The phenomenon that I am specifically interested in has to do with most obsessive-compulsive people having some degree of awareness about the meaning of what they are doing, while simultaneously being aware of its superfluous nature – and yet it still doesn’t make any difference.


6th auditor: Smokers know that cigarettes are going to kill them sooner or later, but they still smoke.


Dr. Sandowsky: As I said, we are all familiar with these mechanisms to a certain extent, but it is a question of the high degree to which the obsessive-compulsive person has such awareness that is so strange and compelling, from a philosophical point of view.


6th auditor: It is like I’m in control…I know it’s bad, but I choose to…


Dr. Sandowsky: Yes, in a way. We even choose our addictions, to a certain extent, but an addiction is followed through for its own sake, whereas an obsessive compulsion operates on behalf of something Other: it is for something – it has symbolic significance. In some cases, this extends to the level of the sublime. In this way, it is deeper than an addiction. It is more significant. I think that it is very important to add that the idea that “I am in control!” is rather problematic in the case of the obsessively compelled person. It seems that the ‘I’ actually remains ambiguous – and that this is a fundamental part of the phenomenon. Once again, the issue of possession comes into the foreground. As I mentioned earlier, habitus is the root of possession – ‘have’ in English and ‘Habe’ in German. In the present context, it is difficult to say who possesses and who is possessed. The related questions of propriety, identity, and difference are highly problematic here.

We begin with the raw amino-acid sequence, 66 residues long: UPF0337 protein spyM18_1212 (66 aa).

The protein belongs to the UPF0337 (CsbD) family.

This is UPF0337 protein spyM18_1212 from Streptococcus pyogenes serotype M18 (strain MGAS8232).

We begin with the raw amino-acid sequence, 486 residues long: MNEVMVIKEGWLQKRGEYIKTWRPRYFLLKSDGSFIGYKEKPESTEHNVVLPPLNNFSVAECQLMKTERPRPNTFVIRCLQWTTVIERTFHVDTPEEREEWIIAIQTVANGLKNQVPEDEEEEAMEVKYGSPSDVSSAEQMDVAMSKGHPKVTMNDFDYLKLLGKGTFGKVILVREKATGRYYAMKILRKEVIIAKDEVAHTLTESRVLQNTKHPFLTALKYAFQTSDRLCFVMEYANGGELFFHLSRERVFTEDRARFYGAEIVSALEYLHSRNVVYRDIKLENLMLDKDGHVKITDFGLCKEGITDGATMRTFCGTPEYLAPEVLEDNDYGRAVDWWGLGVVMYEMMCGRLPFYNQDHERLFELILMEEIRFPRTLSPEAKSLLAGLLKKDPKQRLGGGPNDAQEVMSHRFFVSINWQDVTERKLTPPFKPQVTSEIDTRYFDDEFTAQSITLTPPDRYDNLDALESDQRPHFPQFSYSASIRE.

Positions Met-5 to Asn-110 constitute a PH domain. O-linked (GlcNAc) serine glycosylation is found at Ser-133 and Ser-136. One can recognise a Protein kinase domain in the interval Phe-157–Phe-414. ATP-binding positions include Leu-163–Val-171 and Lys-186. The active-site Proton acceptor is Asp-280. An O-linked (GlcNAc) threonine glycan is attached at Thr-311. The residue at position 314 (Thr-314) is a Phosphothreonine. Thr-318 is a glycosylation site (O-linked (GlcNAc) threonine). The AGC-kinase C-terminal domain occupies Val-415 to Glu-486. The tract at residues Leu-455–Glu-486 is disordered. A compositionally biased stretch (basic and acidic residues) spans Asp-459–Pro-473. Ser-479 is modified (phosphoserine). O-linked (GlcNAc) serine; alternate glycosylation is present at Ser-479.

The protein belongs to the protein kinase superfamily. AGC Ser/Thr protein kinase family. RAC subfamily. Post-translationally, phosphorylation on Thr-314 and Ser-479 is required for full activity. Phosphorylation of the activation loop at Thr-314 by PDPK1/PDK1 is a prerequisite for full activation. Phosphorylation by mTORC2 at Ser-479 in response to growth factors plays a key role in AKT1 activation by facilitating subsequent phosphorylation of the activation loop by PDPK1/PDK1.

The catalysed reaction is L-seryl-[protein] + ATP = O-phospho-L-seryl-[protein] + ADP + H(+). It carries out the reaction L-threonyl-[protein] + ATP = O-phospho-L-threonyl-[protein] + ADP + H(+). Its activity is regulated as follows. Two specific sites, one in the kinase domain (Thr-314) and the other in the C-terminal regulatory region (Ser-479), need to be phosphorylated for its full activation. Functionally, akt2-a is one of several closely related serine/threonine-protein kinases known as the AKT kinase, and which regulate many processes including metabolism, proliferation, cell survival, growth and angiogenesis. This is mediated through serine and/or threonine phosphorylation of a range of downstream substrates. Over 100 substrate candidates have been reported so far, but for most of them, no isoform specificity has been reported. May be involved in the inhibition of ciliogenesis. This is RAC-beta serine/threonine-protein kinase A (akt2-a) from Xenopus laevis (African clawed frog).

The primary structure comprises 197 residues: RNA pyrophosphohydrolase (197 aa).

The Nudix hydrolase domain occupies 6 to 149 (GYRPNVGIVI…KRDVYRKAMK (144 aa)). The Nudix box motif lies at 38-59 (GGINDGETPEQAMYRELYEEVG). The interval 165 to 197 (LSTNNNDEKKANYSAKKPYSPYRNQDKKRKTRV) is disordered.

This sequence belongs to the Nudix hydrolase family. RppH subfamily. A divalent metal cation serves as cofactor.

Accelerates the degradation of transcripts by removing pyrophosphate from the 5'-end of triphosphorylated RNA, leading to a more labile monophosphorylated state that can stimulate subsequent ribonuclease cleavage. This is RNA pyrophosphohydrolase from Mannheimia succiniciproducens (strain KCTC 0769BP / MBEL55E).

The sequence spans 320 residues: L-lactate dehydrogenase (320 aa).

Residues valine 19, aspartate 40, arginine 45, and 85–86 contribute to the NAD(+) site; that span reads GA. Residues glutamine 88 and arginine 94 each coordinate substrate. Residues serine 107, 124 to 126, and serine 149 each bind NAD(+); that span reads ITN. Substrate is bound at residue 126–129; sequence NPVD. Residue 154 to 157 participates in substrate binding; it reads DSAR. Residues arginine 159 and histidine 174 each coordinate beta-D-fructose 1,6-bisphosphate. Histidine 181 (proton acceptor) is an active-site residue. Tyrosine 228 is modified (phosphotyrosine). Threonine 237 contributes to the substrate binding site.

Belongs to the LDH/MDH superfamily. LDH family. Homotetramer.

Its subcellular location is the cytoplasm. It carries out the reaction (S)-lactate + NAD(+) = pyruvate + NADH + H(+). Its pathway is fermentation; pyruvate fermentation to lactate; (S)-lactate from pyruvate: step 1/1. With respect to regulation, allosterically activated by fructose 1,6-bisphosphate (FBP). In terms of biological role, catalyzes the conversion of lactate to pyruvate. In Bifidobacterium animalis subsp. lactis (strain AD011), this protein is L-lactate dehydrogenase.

I recall reading an interesting text by Ignacio Matte-Blanco, called The Unconscious as Infinite Sets: an essay in bi-logic, in this regard. The title sounds really horrible, but basically, the book shows how the mechanisms at work in the constitution of what we would commonly call neuroses involve a process of de-differentiation. The mind operates with meanings and symbols. Language works symbolically and symbols can take on symbolic associations with other symbols ad infinitum. So, I might say, “I can’t do this because it reminds me of that.” In this case, because there is already an association, any difference becomes nullified. Even in avoidance, a symbolic connection can be augmented or exacerbated to the point where the association isn’t even merely metonymic any more – where this reminds you of that. No, this becomes that. There is no longer a distinction in terms of the significance that is conjured up and the anxiety that it produces.